- Resilience: Aurinia saxatilis, commonly known as Basket-of-Gold, often symbolizes resilience due to its ability to thrive in rocky, challenging environments.
- Perseverance: This plant's capacity to adapt and grow in less than ideal conditions represents the tenacity and perseverance needed to overcome obstacles.
- Prosperity: Basket-of-Gold's vibrant golden-yellow flowers are often associated with wealth and prosperity, as gold is a color commonly linked with riches.
- Longevity: Due to its perennial nature, it symbolizes long life and immortality.
- Optimism: The bright hue of its blooms is reminiscent of sunshine and is frequently connected to feelings of joy and optimism.
Basket of Gold, the common name for Aurinia saxatilis, prefers a moderate approach to watering. It is essential to let the soil dry out between waterings to avoid overwatering, as the plant is drought-tolerant. During the active growing season in spring and early summer, water approximately once a week with about 1 gallon of water per plant, depending on the size and the environmental conditions. During the dormant season, in fall and winter, reduce watering frequency to every few weeks, monitoring the soil moisture level to ensure it doesn't become too dry. Always water at the base of the plant to minimize the risk of leaf diseases and avoid wetting the foliage.
Basket of Gold thrives in full sun conditions, which means it requires at least 6 to 8 hours of direct sunlight per day. The ideal spot for this plant is an area where it can enjoy unfiltered sunlight throughout the day, such as a south-facing garden bed or a sunny rock garden. It can tolerate some light shade, especially in hotter climates, but full sun is optimal for the best growth and flower production.
Basket of Gold is hardy and can survive in a broad range of temperatures, typically between 40°F and 75°F. This plant can withstand cold down to about -30°F and can tolerate heat as long as it is not excessive. The ideal temperature for thriving growth is between 50°F and 70°F, which generally corresponds with the late spring to early summer period in most temperate climates.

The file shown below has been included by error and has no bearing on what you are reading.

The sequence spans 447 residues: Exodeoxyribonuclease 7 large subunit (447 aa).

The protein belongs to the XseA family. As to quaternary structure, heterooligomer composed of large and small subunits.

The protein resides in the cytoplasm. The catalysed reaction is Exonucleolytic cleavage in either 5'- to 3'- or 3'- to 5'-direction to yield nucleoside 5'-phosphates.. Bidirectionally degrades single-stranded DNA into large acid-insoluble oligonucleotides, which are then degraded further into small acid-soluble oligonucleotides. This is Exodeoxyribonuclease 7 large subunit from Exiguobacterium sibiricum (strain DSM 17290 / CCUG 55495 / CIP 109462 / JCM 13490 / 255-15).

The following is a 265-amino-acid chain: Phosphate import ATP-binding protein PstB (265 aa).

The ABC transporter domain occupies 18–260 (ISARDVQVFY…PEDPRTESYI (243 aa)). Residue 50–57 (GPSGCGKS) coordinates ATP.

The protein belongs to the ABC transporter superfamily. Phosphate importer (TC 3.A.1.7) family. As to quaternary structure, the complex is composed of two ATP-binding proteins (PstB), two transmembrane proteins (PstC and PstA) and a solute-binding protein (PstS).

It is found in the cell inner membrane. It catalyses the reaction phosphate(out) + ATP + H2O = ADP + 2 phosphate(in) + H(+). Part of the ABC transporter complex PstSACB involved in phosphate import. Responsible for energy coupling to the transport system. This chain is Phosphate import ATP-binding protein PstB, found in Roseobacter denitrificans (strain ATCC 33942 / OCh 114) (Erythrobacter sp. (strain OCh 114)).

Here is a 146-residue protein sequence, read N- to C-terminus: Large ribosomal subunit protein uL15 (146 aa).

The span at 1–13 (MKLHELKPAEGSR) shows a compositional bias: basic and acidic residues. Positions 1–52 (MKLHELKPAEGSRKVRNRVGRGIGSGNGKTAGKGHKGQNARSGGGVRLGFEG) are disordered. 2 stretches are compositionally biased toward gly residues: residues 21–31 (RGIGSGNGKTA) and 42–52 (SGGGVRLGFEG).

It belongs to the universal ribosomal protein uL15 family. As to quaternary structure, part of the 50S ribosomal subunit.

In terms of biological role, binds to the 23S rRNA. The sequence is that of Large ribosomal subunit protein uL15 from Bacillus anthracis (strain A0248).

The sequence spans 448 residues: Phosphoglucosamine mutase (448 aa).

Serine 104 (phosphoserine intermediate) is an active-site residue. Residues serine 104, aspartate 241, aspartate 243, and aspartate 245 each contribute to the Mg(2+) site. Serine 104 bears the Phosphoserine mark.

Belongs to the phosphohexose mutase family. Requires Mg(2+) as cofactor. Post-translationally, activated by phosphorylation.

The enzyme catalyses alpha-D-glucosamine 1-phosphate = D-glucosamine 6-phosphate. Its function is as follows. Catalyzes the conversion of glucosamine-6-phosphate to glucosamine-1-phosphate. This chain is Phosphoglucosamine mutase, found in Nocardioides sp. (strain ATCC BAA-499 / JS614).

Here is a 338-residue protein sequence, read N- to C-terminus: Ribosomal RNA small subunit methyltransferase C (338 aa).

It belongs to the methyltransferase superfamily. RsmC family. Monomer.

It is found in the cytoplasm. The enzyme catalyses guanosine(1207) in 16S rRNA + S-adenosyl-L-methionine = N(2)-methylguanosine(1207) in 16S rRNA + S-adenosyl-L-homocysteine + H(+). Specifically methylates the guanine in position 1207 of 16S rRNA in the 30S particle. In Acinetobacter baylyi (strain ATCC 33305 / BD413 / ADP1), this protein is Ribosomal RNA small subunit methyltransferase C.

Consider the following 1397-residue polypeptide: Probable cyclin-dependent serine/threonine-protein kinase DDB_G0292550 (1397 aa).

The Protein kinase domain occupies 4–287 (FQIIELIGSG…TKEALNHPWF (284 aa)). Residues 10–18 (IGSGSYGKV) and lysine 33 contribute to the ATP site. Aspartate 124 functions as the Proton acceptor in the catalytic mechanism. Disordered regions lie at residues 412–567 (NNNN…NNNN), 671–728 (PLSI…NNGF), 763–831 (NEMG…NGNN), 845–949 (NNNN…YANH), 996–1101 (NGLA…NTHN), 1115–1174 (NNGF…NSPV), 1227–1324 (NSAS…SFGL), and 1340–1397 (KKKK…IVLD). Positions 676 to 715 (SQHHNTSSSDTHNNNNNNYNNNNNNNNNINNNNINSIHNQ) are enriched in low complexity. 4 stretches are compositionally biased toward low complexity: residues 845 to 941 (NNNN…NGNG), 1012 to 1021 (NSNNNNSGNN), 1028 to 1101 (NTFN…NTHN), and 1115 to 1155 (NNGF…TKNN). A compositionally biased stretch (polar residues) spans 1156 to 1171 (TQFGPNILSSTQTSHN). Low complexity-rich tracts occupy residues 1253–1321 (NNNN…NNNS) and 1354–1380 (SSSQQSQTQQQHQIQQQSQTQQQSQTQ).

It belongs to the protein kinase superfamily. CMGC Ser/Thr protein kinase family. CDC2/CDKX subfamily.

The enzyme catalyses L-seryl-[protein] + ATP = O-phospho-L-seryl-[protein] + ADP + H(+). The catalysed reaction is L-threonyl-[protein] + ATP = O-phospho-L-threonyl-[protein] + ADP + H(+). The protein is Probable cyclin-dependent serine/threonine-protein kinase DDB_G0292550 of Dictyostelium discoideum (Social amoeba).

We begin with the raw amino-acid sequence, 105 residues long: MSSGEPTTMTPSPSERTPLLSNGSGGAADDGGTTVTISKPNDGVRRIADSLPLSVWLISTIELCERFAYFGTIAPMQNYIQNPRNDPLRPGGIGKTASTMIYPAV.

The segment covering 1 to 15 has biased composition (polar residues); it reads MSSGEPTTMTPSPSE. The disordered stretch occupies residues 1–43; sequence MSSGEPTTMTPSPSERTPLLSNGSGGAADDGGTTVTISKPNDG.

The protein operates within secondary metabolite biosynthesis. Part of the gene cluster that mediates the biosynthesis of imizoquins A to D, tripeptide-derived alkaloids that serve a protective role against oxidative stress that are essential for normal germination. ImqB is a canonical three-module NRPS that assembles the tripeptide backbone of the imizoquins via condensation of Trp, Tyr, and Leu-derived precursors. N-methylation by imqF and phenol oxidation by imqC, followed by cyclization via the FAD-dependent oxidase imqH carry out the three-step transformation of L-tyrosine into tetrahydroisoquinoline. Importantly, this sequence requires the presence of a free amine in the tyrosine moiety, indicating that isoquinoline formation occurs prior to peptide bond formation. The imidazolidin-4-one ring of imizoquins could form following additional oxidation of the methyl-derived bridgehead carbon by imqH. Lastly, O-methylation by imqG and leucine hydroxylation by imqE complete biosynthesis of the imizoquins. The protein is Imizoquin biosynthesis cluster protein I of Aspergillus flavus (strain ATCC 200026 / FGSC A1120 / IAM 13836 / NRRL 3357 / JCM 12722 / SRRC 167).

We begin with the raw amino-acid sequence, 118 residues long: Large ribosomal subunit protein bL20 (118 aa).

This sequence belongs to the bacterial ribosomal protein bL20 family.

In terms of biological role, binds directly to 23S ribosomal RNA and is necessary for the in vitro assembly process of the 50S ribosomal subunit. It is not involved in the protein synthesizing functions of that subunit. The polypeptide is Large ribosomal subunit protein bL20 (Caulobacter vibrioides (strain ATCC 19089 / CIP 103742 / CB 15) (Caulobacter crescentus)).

Pruning Basket of Gold is mainly done to maintain its compact shape and to stimulate new growth. The best time for pruning is right after the plant finishes blooming, usually in late spring or early summer. Cut back the spent flower stems, and trim about a third of the plant's overall size to encourage bushiness. Pruning is recommended annually to prevent the center of the plant from becoming woody and to promote lush, vibrant foliage.
Basket of Gold thrives in well-draining, sandy or gravelly soil with good fertility. The ideal soil mix for Basket of Gold should consist of two parts loam, one part sand or perlite, and one part compost or aged manure to ensure proper nutrition and drainage. The optimal soil pH for Aurinia saxatilis is slightly alkaline, ranging from 7.0 to 7.5.
Basket of Gold plants typically do not require frequent repotting and are often treated as annuals. However, if grown as perennials, they should be repotted every 2-3 years or when overcrowding is evident in the current container. Use a well-draining soil mix when repotting.
- Humidity & Misting
Basket of Gold plants are drought-tolerant and prefer a drier environment, making them suitable for low-humidity conditions. The ideal humidity level for these plants would mimic their native, rocky habitats, which is often below 40%.
- Suitable locations
Use well-draining soil, place in bright light, minimal water.
Plant in full sun, well-drained soil, water sparingly.
- Life cycle
Aurinia saxatilis, commonly known as Basket of Gold, begins its life as a seed that germinates in early spring to late spring depending on the climate. After germination, it develops into a rosette of leaves close to the ground, focusing on root and foliage growth. As the plant matures, usually in its second year, it begins the flowering stage, producing bright yellow flowers that are characteristic of this species and essential for pollination. Once pollination occurs, the flowers are followed by seed pods that mature, dry out, and release seeds for the next generation. The parent plant often dies after seeding, completing its biennial life cycle, although some may persist as short-lived perennials in favorable conditions. In the dormant phase throughout the winter, the plant conserves energy in its root system, ensuring survival and growth for the following season.
Spring to early summer
Propogation: Basket of Gold, Aurinia saxatilis, is commonly propagated through seeds. The optimal time to sow seeds directly into the garden is in late spring or early summer, after the threat of frost has passed. To propagate, gardeners should scatter the seeds on the surface of the soil where they desire the plants to grow, pressing them gently into the earth. It's important not to cover the seeds with soil, as they need light to germinate. The seeds generally sprout within two to three weeks when kept moist and exposed to light. Thin the seedlings as needed to prevent overcrowding as they grow. This method is favored because it is straightforward, cost-effective, and allows gardeners to produce a large number of plants fairly easily.